Kate Winslet deserves another Emmy.
Mare Sheehan (Kate Winslet) is a detective in the small town of Easttown, Pennsylvania who was formerly a town hero for her basketball skills. She is ordered to reopen an investigation into the disappearance of a young girl, Katie Bailey (Caitlin Houlahan) after Katie’s mother, Dawn (Enid Graham), complains about the ineffectual police work. At the same time, another dead body is found and it’s connected to Mare’s daughter, Siobhan (Angourie Rice). While Mare tries to solve two different crimes, she is also weighed down by her ex-husband Frank (David Denman) getting remarried, her son’s suicide, and her heroin-addicted former daughter-in-law Carrie (Sosie Bacon) trying to take away her grandson. There are a huge number of supporting characters along the way.
I hadn’t really heard anything about this until it was four or five episodes in when some of my siblings told me to check it out. While I prefer comedies overall, this is a drama that you just can’t help but get sucked into. Kate Winslet’s performance is among the best in her career. Somehow she basically embodies the atmosphere of the show. She’s bitter, she’s miserable, and life keeps kicking her in the face, but she’s still working on a way to get through it all. She was the town’s hero, but much like the town she’s wildly past her prime. At one point I was legitimately curious how someone as unbelievably talented and constantly praised as Kate Winslet can so perfectly capture the feeling of having peaked. Then a female friend said “she’s an actress in her 40s, she’s probably constantly worried that she’s peaked.” Whatever she draws from, she’s perfect in the role.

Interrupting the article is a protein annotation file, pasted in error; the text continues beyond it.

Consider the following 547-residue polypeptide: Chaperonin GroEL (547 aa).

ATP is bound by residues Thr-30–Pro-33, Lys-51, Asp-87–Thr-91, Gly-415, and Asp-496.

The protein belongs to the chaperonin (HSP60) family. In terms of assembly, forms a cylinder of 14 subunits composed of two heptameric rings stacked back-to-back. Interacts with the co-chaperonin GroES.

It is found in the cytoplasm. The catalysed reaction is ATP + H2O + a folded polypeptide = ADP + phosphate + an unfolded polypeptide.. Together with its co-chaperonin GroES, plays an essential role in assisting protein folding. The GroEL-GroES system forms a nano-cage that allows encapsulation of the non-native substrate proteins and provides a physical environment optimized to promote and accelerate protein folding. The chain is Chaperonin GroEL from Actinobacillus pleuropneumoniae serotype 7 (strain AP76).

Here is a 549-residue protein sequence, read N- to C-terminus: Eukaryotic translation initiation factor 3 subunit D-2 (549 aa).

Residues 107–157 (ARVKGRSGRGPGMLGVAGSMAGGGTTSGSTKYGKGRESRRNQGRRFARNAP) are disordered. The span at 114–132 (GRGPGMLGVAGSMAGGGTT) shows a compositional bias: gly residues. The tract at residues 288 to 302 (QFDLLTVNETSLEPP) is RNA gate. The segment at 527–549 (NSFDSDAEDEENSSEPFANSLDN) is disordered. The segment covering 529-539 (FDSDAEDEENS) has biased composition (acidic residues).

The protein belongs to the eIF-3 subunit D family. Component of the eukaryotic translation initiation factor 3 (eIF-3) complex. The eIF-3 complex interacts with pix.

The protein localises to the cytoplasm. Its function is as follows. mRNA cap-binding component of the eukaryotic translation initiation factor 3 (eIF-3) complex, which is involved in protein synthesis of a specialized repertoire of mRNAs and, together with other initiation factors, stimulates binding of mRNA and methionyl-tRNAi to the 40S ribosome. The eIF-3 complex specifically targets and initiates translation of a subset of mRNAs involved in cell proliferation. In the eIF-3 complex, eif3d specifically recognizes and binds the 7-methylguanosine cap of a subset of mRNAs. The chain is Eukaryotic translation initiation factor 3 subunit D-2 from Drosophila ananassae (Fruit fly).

The show’s not shy about directly addressing the drug problems that plague a lot of small towns in America, nor the effect it has on the families of addicts. A great scene early on involves a woman punching her brother for burglarizing her and admitting, privately, that she can’t handle his slow march towards destruction. Many of the people in the show are battling either addiction or someone with it and scenes like that are common. It helps that the show treats almost all of these characters as real people and perpetually defies TV drama stereotypes.
The supporting cast is amazing, but I would have to say that most of the members of Mare’s family are all brilliant. I particularly love Jean Smart as Mare’s mother, but then again I love Jean Smart in anything lately. Much like with the townspeople, the family all feel genuine and not like cookie-cutter copies of most TV families. It also helps that Mare’s relationships with all of them are distinct and it gives the show a number of moments of levity mixed with moments of bold sincerity.
Overall, give Kate Winslet another Emmy and give this show a shot.
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